A profitable basket weaving business

Thein was 10 years old when he noticed he had no pain in his legs and arms. He was sent to a doctor. He was treated for a year with a new leprosy drug. After three months, a nerve infection left him unable to use his hands and therefore unable to eat. For two or three months he was bedridden, with great pain all over his body. Thein used to grow nuts and vegetables, but due to his disability he has been unable to do so for the last 10 years. His arms and legs were bent like claws. Apart from leprosy, his eyesight has also deteriorated.  After Cyclone Nargis in 2008, Thein came into contact with the Myanmar Lepramism Mission. At Mawlamyine Hospital, his legs were treated and the Myanmar Leprosy Mission ensured that his ulcers were checked monthly. She was provided with a kit containing cream, gauze and other materials to protect her from further injury.

Now, with a micro-loan of 100 000 Kyat from a project funded by the UK government, Thein is able to make a living from basket weaving. For three days, he will slice bamboo branches and weave baskets from them. In six days he can make 30-40 baskets, which he can sell at a good price. Previously, he only took local loans, which he could only pay the interest on. Now he earns 68,000 Kyat a week, which he spends on his child.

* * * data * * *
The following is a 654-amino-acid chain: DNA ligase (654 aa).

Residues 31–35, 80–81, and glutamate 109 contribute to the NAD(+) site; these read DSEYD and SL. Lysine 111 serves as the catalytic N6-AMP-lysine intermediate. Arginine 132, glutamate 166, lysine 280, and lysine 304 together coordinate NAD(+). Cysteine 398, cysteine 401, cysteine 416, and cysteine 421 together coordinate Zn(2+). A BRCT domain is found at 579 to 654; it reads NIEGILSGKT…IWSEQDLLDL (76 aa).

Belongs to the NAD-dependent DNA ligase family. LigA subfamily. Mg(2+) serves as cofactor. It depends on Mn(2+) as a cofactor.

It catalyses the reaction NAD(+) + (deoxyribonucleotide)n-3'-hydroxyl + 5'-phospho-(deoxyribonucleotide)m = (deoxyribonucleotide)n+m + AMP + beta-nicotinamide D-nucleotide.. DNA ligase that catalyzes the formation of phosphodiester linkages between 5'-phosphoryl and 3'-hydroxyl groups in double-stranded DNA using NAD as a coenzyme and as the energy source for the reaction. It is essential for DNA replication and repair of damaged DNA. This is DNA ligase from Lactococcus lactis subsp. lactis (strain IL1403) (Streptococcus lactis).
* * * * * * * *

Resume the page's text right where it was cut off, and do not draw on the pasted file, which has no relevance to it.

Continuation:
Thein does not plan to expand his basket weaving, but he would like to grow nuts and vegetables on his land for his own consumption.

Thein is a beneficiary of the Integrated Rehabilitation Project of the Lepramism Mission. As part of the project, fifteen centres are run to provide physical rehabilitation, counselling and spiritual support. More than 100 rural communities are supported. Over the past few years, the project has helped more than 1,500 leprosy patients and their families. 150 patients have undergone reconstructive surgery.


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